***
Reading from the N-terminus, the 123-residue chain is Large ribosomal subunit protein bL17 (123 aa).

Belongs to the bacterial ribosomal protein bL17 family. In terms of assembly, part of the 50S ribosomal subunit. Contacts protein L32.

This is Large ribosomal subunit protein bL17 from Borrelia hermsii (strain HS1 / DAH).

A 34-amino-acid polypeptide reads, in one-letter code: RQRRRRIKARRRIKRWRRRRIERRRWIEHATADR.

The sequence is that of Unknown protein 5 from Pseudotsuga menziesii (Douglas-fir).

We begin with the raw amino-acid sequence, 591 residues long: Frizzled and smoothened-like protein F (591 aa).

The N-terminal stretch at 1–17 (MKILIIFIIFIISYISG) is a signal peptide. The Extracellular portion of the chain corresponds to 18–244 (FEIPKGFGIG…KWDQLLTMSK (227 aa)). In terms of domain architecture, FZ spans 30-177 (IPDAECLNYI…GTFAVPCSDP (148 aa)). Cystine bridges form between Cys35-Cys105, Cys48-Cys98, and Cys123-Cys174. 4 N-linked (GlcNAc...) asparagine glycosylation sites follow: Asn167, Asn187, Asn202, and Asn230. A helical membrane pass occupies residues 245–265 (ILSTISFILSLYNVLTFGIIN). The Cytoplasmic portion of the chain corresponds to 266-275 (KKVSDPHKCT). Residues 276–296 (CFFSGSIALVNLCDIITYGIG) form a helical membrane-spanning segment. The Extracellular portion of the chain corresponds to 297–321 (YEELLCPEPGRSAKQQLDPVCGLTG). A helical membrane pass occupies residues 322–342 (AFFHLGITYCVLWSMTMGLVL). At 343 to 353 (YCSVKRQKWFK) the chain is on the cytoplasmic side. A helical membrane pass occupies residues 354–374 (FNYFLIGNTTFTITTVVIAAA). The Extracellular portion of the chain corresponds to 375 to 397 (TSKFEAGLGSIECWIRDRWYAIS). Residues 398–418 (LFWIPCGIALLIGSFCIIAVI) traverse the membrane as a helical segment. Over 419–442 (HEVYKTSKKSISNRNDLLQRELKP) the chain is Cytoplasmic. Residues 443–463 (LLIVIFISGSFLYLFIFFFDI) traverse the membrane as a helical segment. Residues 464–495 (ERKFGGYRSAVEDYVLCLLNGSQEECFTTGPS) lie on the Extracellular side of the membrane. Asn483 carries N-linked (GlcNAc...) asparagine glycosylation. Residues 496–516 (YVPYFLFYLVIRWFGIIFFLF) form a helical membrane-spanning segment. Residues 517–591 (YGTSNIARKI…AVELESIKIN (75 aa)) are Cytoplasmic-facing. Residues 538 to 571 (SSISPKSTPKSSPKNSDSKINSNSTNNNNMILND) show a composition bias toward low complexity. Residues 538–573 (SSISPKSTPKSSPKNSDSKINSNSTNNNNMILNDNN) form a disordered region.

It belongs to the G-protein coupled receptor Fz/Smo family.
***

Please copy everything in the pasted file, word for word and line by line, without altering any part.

Reading from the N-terminus, the 123-residue chain is Large ribosomal subunit protein bL17 (123 aa).

Belongs to the bacterial ribosomal protein bL17 family. In terms of assembly, part of the 50S ribosomal subunit. Contacts protein L32.

This is Large ribosomal subunit protein bL17 from Borrelia hermsii (strain HS1 / DAH).

A 34-amino-acid polypeptide reads, in one-letter code: RQRRRRIKARRRIKRWRRRRIERRRWIEHATADR.

The sequence is that of Unknown protein 5 from Pseudotsuga menziesii (Douglas-fir).

We begin with the raw amino-acid sequence, 591 residues long: Frizzled and smoothened-like protein F (591 aa).

The N-terminal stretch at 1–17 (MKILIIFIIFIISYISG) is a signal peptide. The Extracellular portion of the chain corresponds to 18–244 (FEIPKGFGIG…KWDQLLTMSK (227 aa)). In terms of domain architecture, FZ spans 30-177 (IPDAECLNYI…GTFAVPCSDP (148 aa)). Cystine bridges form between Cys35-Cys105, Cys48-Cys98, and Cys123-Cys174. 4 N-linked (GlcNAc...) asparagine glycosylation sites follow: Asn167, Asn187, Asn202, and Asn230. A helical membrane pass occupies residues 245–265 (ILSTISFILSLYNVLTFGIIN). The Cytoplasmic portion of the chain corresponds to 266-275 (KKVSDPHKCT). Residues 276–296 (CFFSGSIALVNLCDIITYGIG) form a helical membrane-spanning segment. The Extracellular portion of the chain corresponds to 297–321 (YEELLCPEPGRSAKQQLDPVCGLTG). A helical membrane pass occupies residues 322–342 (AFFHLGITYCVLWSMTMGLVL). At 343 to 353 (YCSVKRQKWFK) the chain is on the cytoplasmic side. A helical membrane pass occupies residues 354–374 (FNYFLIGNTTFTITTVVIAAA). The Extracellular portion of the chain corresponds to 375 to 397 (TSKFEAGLGSIECWIRDRWYAIS). Residues 398–418 (LFWIPCGIALLIGSFCIIAVI) traverse the membrane as a helical segment. Over 419–442 (HEVYKTSKKSISNRNDLLQRELKP) the chain is Cytoplasmic. Residues 443–463 (LLIVIFISGSFLYLFIFFFDI) traverse the membrane as a helical segment. Residues 464–495 (ERKFGGYRSAVEDYVLCLLNGSQEECFTTGPS) lie on the Extracellular side of the membrane. Asn483 carries N-linked (GlcNAc...) asparagine glycosylation. Residues 496–516 (YVPYFLFYLVIRWFGIIFFLF) form a helical membrane-spanning segment. Residues 517–591 (YGTSNIARKI…AVELESIKIN (75 aa)) are Cytoplasmic-facing. Residues 538 to 571 (SSISPKSTPKSSPKNSDSKINSNSTNNNNMILND) show a composition bias toward low complexity. Residues 538–573 (SSISPKSTPKSSPKNSDSKINSNSTNNNNMILNDNN) form a disordered region.

It belongs to the G-protein coupled receptor Fz/Smo family.